Grand Illusion

Grand Illusion

The Myth of Voter Choice in A Two-party Tyranny

Book - 2009
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Baker & Taylor
A narrative critique of how two-party campaigns are compromising democracy identifies key flaws in the electoral process, ballot access laws, partisan administration, and other systems, in a report that argues for federal standards that lift barriers against third-party and independent candidates.

Perseus Publishing
As the national campaign manager for Ralph Nader's historic runs for president in 2000 and 2004, Theresa Amato had a rare ringside role in two of the most hotly contested presidential elections this country has seen. In Grand Illusion, she gives us a witty, thoughtful critique of the American electoral system, as well as a powerful argument for opening up the contest to competition.

Busting the national myth that "anyone can grow up and be President of the United States," Amato shows how independent and third-party candidates face egregious structural barriers that prevent them from fully participating in the race or even getting their names on the ballot. In addition to waging effective voter campaigns, these candidates must simultaneously fend off preposterous numbers of legal challenges from the two major parties--during twelve weeks of Nader's '04 run, as many as twenty-five lawsuits were filed in an effort to squash his campaign.

Amato makes a powerful case for specific federal reforms in the United States' arcane system of ballot access laws, complex regulations, and partisan control of elections. Along the way, she also offers a spirited history of how third-party and Independent candidates have kept important issues on the table in elections past and contribute to our political life as a society.

Despite the dramatic run-up to the historic 2008 election and the efforts of both Obama and McCain to set themselves apart, the national political debate occurs in a very narrow range that's defined by two major parties, which are both influenced by the same corporations, special interest groups, and lobbyists. And on election day, there just aren't the kinds of genuine options that a healthy, multi-party democracy should offer. Looking beyond the Nader story to campaigns waged by challengers John Anderson, Ross Perot, Pat Buchanan, and others, Amato shows how limiting ourselves to two candidates deprives our country of a robust political life, strips would-be contenders of their First Amendment rights, and cheats voters out of meaningful political choice.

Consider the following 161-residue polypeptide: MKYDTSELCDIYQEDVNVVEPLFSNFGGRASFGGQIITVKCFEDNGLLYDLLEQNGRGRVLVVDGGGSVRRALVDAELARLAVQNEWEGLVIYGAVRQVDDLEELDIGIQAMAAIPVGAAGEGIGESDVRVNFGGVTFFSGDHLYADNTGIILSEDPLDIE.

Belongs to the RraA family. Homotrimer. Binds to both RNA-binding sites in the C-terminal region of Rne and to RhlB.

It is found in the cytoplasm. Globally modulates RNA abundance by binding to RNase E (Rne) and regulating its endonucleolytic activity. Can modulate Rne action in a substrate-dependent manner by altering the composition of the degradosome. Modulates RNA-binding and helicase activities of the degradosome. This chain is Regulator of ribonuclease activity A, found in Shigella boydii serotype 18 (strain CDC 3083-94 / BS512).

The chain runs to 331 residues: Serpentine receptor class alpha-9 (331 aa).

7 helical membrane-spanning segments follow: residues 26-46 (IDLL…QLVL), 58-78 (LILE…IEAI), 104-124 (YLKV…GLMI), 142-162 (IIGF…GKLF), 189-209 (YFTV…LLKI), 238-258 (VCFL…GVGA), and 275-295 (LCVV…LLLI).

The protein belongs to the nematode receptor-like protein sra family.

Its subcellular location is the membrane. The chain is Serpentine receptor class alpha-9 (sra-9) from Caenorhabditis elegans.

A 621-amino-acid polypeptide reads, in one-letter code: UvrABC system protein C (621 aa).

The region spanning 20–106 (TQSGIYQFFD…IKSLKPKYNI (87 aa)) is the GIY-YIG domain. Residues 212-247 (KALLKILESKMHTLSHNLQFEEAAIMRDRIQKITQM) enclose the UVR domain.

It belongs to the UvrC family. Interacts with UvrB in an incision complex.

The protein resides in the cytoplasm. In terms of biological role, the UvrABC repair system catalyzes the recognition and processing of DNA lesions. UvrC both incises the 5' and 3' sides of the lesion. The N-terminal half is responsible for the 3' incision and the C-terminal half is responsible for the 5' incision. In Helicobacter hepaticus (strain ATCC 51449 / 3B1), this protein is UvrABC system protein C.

Book News
While "bipartisan" is often treated as an inherent good by Washington politicians and the corporate media, Amato (the national presidential campaign manager and in-house counsel for Ralph Nader in the 2000 and 2004 elections) notes that, to third parties and independents, it "is a term akin to all white if you are black and trying to buy housing in a neighborhood or facing a jury…or all male if you are a female trying to get a job, into a club, or on a sports team." In this work, she describes the institutional hurdles that currently exist for third party and independent candidates that have been legislated into existence by Republicans and Democrats in order to maintain their dominance within the system. She also examines the impediments facing third parties and independents in the regulatory process, the media, the presidential debates (from which Ralph Nader was memorably excluded), and the partisan administration of the elections. Ralph Nader provides the foreword. Annotation ©2009 Book News, Inc., Portland, OR (booknews.com)

Publisher: New York : New Press : Distributed by Perseus Distribution, 2009
ISBN: 9781595583949
1595583947
Branch Call Number: 324.273 Am155g 2009
Characteristics: xx, 379 p. ; 24 cm

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I'm with you, StarGladiator, GRAND ILLUSION, provides "a perfect dose of reality." I'm halfway through it, but I can wholeheartedly recommended it to anyone who wants to understand why U.S. democracy is the least democratic of any nation formally classified as such. Amato's experience running two Nader campaigns, Nader-LaDuke 2000 and Nader-Camejo 2004, make her an expert, both legal and operational, in ballot access laws. The book is exhaustively researched and footnoted but is written in an accessible conversational style. The long and the short of it is that the hurdles to third party and independent candidates are so steep in the United States we might as well be living in Egypt. The Democrats and Republicans control the formal process, and both organizations answer to big money. This is our duopoly that we call a democracy.

s
StarGladiator
Apr 14, 2015

Now this book is the perfect dose of reality and foil to Greenfield's book, The Myth of Choice - - our pathetic nonchoice for the candidates we are able to vote for the presidency is severely and most artificially limited by the plutocracy - - or Wall Street - - or the Elites, however one wishes to describe them. Ms. Amato gives us a most impressive body of thought on the matter. [A complementary book to read along side it: You Can't Be President, by John R. MacArthur.]

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